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The Perfect Murder Plan - 1


Robert Williams walked out of the U. S.
Capitol after an interesting meeting, that surprisingly, had little to do with politics. That evening he sat alone in the living room of his modest suburban home after arriving at an important decision. He had to kill someone, and that someone was a very significant target. Instead of a daunting proposition, Williams saw it as a worthy challenge. He'd killed before, many times in fact, the only difference now was he wouldn't be doing it for his government. This one was all for him.

The next morning Williams drove to his office in Northern Virginia. Sitting at his desk in a space that was small and cluttered, and looked exactly the same as other work spaces up and down the corridor, he mentally assembled the critical pieces of his task. Williams finally concluded that he would do the deed himself, unwilling to trust it to a third party.

He spent the next 2 days in careful, decisive preparation efficiently conducted around his day job. The three imperatives of his mission were embedded in every action he performed: 1. Keep it simple, 2. Provide for every contingency and 3. Never panic no matter how much your plan goes awry, which it occasionally does. However, if there were a fourth rule, it would have to be, exploit the fact that most people are fools when it comes to things that actually matter, like their own survival. He had never suffered from that shortcoming.

Robert Williams was 42, single and childless. A wife and brats would certainly have complicated his unorthodox lifestyle. In his previous career with the federal government he adopted false identities and travelled across the world. Fortunately, changing identities was stunningly easy to do in the computer age. A few clicks of the Dell, a server somewhere in India hummed, and from one's fancy laser printer out popped a new you with all the official bells, whistles and available credit.

Williams could actually buy all that he needed on an internet site that required a carefully guarded password. It was akin to a Macy's department store for criminals, sometimes dubbed by its felonious clientele as "EvilBay". There one could purchase everything from first-rate ID packs and stolen credit card numbers to the services of professional hit men, or sterilized weapons if you were inclined to commit the murder yourself. He usually obtained the necessary materials from a dealer who had a 99 percent approval rating from his customers and a money back guarantee. Even killers liked to go with quality.

Robert Williams was tall, well built and handsome with thick blond wavy hair, on the surface he seemed carefree in his ways and possessed an infectious grin. Virtually every woman in his vicinity copped a secomd look, as did some envious men. He often used this to his advantage. When you had to kill or deceive, you used whatever tools you had as effectively as possible. His government had taught him that too. Though he still technically labored fir tge United States, he also worked for himself. His "official" pension plan fell far short of giving him the quality retirement he felt he deserved after so many years of risking his life for the red, white and blue. Fir him, though, it had been mostly red.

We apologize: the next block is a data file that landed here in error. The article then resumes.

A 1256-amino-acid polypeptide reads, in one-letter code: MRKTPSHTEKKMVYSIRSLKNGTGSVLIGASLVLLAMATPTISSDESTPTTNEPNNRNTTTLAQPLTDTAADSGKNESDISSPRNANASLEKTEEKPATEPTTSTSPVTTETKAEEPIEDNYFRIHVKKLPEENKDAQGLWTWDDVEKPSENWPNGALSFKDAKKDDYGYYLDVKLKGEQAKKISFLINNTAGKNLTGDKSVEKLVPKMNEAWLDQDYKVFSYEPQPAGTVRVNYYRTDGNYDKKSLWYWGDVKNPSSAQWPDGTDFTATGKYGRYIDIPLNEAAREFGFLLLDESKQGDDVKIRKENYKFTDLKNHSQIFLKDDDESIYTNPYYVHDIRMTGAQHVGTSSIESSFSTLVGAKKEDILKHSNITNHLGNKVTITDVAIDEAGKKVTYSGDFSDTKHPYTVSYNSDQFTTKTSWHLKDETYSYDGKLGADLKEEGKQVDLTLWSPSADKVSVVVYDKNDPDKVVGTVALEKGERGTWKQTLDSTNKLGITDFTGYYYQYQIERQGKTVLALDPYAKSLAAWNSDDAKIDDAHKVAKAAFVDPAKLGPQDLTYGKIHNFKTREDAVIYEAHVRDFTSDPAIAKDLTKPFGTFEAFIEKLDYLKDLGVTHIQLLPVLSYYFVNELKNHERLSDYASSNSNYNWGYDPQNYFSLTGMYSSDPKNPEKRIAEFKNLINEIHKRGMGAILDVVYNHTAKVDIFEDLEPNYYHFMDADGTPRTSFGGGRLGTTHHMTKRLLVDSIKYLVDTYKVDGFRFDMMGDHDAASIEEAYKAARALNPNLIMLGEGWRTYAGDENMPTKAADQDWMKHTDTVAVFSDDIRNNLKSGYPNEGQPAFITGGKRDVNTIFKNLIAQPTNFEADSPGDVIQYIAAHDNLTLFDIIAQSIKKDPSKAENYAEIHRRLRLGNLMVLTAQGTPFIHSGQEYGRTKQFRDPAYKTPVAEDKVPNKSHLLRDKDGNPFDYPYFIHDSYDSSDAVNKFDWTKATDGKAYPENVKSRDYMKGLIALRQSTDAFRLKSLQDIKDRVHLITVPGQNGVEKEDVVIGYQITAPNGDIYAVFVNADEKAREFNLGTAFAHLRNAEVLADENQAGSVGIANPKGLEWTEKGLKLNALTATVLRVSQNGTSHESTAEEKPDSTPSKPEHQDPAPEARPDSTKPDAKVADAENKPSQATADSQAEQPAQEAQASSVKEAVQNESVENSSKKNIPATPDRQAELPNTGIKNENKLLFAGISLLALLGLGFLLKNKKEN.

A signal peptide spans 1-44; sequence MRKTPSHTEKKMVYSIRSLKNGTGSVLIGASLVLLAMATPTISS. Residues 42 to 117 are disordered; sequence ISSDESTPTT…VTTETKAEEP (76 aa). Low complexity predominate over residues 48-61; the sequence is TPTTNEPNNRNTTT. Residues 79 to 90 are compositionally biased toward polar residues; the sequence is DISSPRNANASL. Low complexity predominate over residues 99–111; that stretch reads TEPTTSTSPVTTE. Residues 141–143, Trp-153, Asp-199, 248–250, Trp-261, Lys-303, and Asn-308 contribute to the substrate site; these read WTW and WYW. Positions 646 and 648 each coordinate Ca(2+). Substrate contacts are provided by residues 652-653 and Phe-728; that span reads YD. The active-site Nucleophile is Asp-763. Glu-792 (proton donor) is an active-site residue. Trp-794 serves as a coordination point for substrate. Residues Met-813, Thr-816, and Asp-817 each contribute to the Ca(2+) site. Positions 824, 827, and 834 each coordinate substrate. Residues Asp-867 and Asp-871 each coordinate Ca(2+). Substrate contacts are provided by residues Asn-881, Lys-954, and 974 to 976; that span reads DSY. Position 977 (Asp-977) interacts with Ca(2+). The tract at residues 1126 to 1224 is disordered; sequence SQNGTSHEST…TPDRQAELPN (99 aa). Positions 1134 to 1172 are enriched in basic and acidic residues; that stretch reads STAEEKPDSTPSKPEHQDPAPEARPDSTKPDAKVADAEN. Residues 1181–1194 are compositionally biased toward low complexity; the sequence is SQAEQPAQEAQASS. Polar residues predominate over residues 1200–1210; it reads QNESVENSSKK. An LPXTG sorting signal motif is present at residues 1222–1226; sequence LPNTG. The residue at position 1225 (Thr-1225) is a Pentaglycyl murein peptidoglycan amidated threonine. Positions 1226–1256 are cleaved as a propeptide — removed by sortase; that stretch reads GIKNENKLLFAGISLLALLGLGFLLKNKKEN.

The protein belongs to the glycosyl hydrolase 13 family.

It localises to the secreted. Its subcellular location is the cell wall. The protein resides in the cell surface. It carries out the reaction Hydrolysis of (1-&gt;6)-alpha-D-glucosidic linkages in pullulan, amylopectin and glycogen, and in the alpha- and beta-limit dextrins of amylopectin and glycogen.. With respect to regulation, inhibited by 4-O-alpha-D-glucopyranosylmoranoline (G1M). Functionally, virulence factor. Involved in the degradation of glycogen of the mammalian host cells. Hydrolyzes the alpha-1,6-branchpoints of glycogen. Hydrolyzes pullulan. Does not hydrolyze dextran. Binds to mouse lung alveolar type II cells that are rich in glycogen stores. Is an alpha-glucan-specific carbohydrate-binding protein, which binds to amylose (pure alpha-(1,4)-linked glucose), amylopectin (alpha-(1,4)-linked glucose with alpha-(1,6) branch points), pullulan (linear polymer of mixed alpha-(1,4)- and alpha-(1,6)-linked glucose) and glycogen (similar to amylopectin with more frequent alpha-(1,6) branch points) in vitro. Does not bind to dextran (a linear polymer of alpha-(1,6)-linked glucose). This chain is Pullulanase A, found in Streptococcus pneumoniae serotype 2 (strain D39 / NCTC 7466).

On the third afternoon after his enlightening visit to the capitol Williams subtly modified his features and put on several layers of clothing. When it grew dark, he drove a van up into the expensive fringes of northwest D. C. where the embassies and private mansions all had paranoid guards patrolling their compounds.

He parked in a small countryard behind a building across the street from a very exclusive club housed in an imposing brick Georgian that catered to wealthy and politically obsessed persons, of whom Washington had more than any city on earth. These folks loved to gather over passable food and average wine and talk polls, policies and patronage to their hearts' content.

Williams wore a blue jumper suit with "service" stenciled on tge back. The key he would make earlier fit the simple lock of the vacant building that was awaiting extensive renovation. His toolbox in hand, he took the steps two at a time untill he reached the top floor and entered a room facing the street. He flashed a pen light around the empty space, nothing the single window.

He opened his toolbox and quickly assembled his sniper rifle. Next he attached the suppresor can to the muzzle, chambered a single round - he was nothing if not confident - crept forward and drew up the window a bare two inches, just enough to allow the can to be fit in the opening. He checked his watch and looked up and down the street from his lofty perch without much worry of being spotted, since the building he was in was completely dark. In addition, his rifle had no optics signature and sported camoflex technology, meaning it changed color to match its background.

Oh, what the human race had learned from the humble moth.